A look at how kefir affects digestive problems, natural methods for improving lipoproteins and pickle juice for muscle cramps.

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Q: I’ve read that consuming kefir is good for digestive problems. Kefir is similar to yogurt, but does not require refrigeration. It is available in supermarkets, or it can be made at home.

To prepare it at home, kefir crystals can be found in health-food stores or over the Internet. If you don’t care for the taste, it can be added to smoothies. Considering the side effects of prescription meds, kefir is definitely worth a try.

A: First, let’s settle the question of how to pronounce kefir. Most American say KEE-fur or KEFF-er. The correct pronunciation is kuh-FEAR.

Kefir is made by fermenting milk with a mixture of beneficial yeast and bacteria. The result is cultured milk that has little if any lactose, some carbonation, a tangy taste and a hint of alcohol. (What you would buy in the supermarket doesn’t have measurable alcohol content.)

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This product is traditional in the herding regions of Russia and Turkey. It is, in fact, one way to preserve milk for a day or two, but the cultured kefir must be consumed promptly and the kefir “grains” (the culture) reused immediately if you don’t rely on refrigeration.

A review of the research on kefir has found that it contains probiotics and may boost the immune system and discourage pathogenic bacteria as well as improve lactose digestion (Brazilian Journal of Microbiology, Vol. 44, No. 2, 2013). Regular consumption of kefir also may help people control cholesterol and blood sugar (Critical Reviews in Food Science and Nutrition, Vol. 53, Issue 5, 2013).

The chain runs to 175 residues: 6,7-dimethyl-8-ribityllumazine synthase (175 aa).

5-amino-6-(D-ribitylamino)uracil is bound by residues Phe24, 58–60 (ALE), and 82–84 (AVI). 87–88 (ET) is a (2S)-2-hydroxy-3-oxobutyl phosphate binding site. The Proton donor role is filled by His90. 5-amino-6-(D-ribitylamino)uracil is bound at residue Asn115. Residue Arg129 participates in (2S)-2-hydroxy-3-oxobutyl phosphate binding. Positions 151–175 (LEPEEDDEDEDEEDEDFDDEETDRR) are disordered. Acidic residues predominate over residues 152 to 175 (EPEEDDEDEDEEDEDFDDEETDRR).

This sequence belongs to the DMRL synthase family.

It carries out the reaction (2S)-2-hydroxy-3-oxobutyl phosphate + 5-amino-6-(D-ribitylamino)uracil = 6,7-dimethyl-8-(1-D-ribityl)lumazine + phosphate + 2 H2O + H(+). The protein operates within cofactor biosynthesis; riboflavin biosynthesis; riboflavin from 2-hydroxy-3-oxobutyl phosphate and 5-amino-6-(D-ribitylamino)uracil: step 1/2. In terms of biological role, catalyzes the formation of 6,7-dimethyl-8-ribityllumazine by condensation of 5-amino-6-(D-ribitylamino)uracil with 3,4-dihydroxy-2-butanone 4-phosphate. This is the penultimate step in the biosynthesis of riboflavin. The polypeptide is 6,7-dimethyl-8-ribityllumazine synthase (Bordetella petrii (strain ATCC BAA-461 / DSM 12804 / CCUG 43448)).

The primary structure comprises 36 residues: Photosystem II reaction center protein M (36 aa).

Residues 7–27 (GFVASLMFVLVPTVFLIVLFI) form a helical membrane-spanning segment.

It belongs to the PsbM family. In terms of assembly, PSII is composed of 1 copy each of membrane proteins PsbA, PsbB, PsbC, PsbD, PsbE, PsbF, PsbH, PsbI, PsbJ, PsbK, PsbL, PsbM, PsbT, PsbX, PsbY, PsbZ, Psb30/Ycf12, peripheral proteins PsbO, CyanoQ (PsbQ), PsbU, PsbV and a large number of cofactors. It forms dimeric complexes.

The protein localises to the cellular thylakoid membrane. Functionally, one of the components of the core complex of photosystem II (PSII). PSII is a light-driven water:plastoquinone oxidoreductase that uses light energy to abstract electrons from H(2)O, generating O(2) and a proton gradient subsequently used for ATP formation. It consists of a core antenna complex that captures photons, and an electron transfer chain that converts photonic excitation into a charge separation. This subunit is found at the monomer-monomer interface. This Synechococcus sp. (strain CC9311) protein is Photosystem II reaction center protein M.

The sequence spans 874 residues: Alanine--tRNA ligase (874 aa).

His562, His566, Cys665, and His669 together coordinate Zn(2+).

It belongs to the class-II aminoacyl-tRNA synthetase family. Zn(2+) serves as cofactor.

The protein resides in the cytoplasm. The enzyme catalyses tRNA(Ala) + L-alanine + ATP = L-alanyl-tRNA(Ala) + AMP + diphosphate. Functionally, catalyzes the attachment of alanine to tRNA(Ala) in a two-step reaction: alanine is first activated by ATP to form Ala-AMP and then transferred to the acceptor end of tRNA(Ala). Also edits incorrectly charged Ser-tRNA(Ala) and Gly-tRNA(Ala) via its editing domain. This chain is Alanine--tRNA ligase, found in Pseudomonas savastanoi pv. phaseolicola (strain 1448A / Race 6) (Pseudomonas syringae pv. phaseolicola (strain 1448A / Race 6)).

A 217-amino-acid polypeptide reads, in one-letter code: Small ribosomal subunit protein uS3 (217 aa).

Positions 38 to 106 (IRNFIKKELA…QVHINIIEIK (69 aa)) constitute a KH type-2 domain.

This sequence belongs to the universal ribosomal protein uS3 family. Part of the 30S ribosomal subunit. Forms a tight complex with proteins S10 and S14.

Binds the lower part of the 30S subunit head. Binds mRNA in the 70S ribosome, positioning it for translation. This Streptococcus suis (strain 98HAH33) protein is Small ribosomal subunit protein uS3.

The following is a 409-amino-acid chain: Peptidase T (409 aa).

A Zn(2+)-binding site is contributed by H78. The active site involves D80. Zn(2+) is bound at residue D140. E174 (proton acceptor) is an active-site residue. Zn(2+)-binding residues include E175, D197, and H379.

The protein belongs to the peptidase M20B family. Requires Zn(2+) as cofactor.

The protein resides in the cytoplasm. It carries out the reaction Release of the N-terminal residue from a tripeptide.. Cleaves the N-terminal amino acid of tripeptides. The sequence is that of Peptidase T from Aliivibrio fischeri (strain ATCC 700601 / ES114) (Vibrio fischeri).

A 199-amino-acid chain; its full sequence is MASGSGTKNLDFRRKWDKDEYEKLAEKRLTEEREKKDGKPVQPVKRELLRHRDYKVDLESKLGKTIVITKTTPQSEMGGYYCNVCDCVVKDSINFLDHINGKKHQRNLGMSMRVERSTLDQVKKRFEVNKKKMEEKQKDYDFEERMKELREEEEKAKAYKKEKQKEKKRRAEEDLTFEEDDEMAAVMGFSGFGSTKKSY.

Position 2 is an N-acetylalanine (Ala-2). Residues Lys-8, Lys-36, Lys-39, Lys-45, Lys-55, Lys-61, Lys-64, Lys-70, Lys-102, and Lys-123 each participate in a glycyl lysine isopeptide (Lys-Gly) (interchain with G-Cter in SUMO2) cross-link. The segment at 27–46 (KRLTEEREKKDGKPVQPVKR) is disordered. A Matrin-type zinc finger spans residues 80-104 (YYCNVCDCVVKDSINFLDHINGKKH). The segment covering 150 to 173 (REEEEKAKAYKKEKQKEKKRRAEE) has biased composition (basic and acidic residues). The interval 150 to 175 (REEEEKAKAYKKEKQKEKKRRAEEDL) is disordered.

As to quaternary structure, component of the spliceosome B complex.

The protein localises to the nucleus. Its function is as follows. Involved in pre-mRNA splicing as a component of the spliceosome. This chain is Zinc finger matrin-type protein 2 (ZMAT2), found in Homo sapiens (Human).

Q: I have a good HDL of 69, and my triglycerides are 126. My total cholesterol is 252, but an NMR lipid test found I have super-high dense lipoproteins in my blood, which is not good.

The doctor gave me a prescription , but I would rather do this naturally. Is there any way to use diet and exercise to make my lipoproteins fluffy?

A: Oddly enough, the conventional medical advice to reduce saturated fat and use vegetable oil instead may lead to small, dense LDL particles (OpenHeart online, March 5, 2014). Saturated fat in the diet promotes larger, fluffier lipoproteins. These seem less likely to damage coronary arteries (Atherosclerosis, October 2015).

A diet high in fish and low in processed foods also results in favorable LDL particle size (Nutrition, Metabolism and Cardiovascular Diseases, November 2013).

Exercise and weight loss also are very helpful for increasing particle size and reducing cardiovascular risk (Atherosclerosis, December 2015; March 2016).

Q: I suffer from extreme leg cramps as well as debilitating hand cramps. One ounce of pickle juice totally eliminates these cramps in about a minute. I have used this remedy for 10 to 15 years, and it has never failed to ease muscle cramps.

A: We don’t know whether it’s the sodium or some other ingredient in pickle juice, but many readers also report similar success.